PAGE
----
Hearing loss is far more common than most people realize. In fact, over the past year of wearing face masks, there has been a very distinct uptick in people realizing that they are having difficulty hearing and understanding speech.
Even those who have very typical hearing have realized how difficult communication can be when visual cues are completely eliminated.
One in eight people in the United States ages 12 years or older has a hearing loss in both ears. About 2 percent of adults ages 45 to 54 have a disabling hearing loss. To prevent these numbers from climbing, it’s important to know what the early signs of hearing loss look like.
Common First Signs of Hearing Loss
Most people will not be aware of their actions, as hearing loss presents itself gradually. Initially, a person may realize that when they are in a noisy restaurant, or when the TV is on in their home, they have difficulty understanding what another person is saying.
Further, they may try to increase the volume of the television to understand dialogue, only to realize that higher volumes lead to distortion.
A person may also begin to notice that young people, such as their grandchildren, become extremely difficult to understand. Others may realize that they are hearing a noise in their ears, such as a ringing sound, known as tinnitus.
The aging process that naturally occurs can affect our judgment and some of our loved ones may not be able to identify these early signs. If you suspect a loved one is struggling with a hearing loss, look for these signs:
Confusion — Your loved one may have trouble understanding the question and thus their answers may seem confusing and unrelated.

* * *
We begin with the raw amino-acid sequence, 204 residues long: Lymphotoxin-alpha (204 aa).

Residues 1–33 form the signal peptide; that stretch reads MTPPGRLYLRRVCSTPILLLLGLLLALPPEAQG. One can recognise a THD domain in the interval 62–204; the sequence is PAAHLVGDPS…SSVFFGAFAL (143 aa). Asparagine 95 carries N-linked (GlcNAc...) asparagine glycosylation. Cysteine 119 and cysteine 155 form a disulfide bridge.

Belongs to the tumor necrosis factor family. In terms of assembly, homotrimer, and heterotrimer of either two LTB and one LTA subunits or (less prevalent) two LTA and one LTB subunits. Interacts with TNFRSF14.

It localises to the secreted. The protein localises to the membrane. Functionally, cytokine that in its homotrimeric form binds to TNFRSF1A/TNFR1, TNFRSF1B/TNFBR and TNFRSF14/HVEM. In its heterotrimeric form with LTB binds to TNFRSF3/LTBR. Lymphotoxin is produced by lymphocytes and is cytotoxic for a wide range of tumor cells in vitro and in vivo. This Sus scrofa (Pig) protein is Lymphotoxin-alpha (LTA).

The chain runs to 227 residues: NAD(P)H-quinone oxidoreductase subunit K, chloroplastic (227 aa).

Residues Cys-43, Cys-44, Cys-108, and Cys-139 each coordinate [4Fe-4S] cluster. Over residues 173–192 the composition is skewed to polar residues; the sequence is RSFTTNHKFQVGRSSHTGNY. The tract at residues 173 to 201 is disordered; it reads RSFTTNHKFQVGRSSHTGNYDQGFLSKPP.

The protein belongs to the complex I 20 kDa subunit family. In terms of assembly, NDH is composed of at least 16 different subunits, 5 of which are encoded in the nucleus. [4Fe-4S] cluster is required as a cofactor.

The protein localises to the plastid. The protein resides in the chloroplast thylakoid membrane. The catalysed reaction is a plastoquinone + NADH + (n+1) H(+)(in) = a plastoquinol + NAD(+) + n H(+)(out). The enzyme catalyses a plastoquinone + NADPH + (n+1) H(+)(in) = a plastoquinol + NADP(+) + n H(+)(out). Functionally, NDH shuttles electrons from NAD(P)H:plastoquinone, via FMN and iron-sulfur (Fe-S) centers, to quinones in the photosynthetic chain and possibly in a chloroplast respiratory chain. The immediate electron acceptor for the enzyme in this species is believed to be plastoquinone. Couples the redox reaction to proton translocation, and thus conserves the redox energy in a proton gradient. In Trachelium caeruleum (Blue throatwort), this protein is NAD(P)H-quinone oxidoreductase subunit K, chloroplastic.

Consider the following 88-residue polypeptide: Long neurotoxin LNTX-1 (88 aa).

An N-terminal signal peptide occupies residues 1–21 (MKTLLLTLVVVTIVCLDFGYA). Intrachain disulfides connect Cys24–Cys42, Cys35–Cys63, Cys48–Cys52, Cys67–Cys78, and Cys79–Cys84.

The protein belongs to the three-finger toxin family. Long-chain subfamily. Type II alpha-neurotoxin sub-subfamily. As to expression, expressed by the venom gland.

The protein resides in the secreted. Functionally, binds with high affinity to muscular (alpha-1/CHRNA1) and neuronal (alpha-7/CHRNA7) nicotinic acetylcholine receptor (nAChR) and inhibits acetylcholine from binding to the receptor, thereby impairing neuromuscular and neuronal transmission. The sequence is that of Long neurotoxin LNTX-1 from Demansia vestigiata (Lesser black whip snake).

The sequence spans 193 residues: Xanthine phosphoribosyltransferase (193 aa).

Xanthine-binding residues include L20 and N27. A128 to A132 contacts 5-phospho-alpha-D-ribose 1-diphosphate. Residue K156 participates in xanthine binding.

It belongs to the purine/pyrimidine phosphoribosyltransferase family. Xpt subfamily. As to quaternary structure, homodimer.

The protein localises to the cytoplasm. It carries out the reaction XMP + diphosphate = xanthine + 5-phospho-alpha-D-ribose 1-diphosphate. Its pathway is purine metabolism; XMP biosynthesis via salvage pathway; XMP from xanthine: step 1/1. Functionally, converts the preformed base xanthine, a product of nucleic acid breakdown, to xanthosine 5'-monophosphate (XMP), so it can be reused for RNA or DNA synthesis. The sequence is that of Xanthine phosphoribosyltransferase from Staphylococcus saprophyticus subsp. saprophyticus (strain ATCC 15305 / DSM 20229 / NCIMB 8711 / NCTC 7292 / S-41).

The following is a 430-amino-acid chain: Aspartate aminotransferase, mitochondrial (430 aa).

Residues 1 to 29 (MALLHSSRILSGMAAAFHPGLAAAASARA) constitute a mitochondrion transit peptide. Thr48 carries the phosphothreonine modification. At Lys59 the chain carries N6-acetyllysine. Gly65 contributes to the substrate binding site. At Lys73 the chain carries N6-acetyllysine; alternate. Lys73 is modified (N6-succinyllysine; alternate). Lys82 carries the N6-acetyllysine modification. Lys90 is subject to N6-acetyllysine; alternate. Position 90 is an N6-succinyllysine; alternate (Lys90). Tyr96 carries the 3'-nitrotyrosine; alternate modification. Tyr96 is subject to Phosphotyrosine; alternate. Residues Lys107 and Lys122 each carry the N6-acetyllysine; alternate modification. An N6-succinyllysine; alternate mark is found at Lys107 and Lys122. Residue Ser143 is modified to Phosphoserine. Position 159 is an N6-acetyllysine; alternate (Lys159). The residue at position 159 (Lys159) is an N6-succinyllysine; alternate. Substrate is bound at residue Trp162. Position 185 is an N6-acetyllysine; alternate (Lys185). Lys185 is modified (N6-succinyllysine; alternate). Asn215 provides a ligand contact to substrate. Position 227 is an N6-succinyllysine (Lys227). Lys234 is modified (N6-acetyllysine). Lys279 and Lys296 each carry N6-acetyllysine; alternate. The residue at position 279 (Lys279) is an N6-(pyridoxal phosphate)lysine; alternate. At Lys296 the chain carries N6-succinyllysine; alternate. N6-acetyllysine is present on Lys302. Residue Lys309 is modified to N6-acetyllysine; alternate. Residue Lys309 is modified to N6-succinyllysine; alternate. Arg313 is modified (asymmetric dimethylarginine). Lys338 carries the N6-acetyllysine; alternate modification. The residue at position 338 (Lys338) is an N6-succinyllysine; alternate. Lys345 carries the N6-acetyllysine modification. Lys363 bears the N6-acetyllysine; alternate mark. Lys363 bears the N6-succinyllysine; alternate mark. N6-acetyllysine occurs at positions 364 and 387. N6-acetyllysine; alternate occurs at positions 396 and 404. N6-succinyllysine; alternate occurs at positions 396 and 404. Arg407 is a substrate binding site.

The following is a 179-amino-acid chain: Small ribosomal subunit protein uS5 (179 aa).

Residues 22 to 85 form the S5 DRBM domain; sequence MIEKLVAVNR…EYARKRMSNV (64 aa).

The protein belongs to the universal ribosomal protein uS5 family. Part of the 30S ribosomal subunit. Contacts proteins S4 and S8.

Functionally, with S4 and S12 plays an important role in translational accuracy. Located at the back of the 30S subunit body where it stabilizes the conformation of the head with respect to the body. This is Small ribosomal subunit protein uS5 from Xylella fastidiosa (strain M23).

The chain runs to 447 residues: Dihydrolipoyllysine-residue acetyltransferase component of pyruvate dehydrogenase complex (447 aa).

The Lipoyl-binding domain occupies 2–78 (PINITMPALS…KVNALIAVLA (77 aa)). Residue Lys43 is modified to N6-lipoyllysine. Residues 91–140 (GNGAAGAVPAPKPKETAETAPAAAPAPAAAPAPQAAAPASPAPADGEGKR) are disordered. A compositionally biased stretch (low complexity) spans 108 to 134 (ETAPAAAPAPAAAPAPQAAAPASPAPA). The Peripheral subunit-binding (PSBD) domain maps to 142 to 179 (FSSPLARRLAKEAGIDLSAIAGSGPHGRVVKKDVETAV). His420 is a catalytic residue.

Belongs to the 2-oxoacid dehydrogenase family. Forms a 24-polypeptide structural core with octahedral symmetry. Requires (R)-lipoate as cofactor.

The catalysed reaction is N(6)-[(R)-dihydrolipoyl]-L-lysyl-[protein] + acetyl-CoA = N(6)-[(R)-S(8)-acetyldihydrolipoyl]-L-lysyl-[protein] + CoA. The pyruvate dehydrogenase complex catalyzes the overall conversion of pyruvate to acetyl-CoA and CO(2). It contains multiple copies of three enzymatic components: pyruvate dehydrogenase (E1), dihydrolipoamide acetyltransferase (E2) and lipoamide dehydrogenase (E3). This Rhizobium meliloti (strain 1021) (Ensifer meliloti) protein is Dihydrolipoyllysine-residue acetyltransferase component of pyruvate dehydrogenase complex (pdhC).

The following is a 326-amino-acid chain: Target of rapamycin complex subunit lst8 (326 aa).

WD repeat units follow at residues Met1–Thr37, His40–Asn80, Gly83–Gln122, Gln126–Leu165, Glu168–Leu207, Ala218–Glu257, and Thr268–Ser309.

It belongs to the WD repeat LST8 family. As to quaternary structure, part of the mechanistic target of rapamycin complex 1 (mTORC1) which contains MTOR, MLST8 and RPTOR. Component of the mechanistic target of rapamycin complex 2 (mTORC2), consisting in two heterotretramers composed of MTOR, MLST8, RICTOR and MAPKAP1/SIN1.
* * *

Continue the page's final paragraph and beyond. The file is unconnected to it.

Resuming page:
Isolation — If there is nothing to hear, then they don’t notice any hearing loss. Withdrawing from social settings is a very common sign of hearing loss.
Blaming Others — Deflecting and accusing others of mumbling demonstrates a loss of hearing.
What Happens If Left Untreated?
Unfortunately, hearing loss can become exponentially worse, eventually resulting in a total loss of hearing, which requires sign language to communicate.
Patients can develop more serious problems along the way as well and these aren’t just limited to the ears. Cognitive issues, such as dementia and Alzheimer’s, can arise.
Any time a person is concerned about their hearing, it is important to schedule a hearing test. At Audicles Hearing Services, our friends and family referral program allows anyone to be referred by a client for a complimentary hearing evaluation and consultation.
The appointment is quick and painless, and a person can learn about their hearing sensitivity on the spot.
By having regular checkups as you would with your physician, optometrist, and dentist, you provide us with a benchmark to which we can measure your hearing status. Hearing can decline quickly, so it’s important to have all the information to make the right choices.
Lastly, if a person’s hearing changes significantly, it may be indicative of other health problems that need to be addressed, and appropriate referrals and recommendations may be made.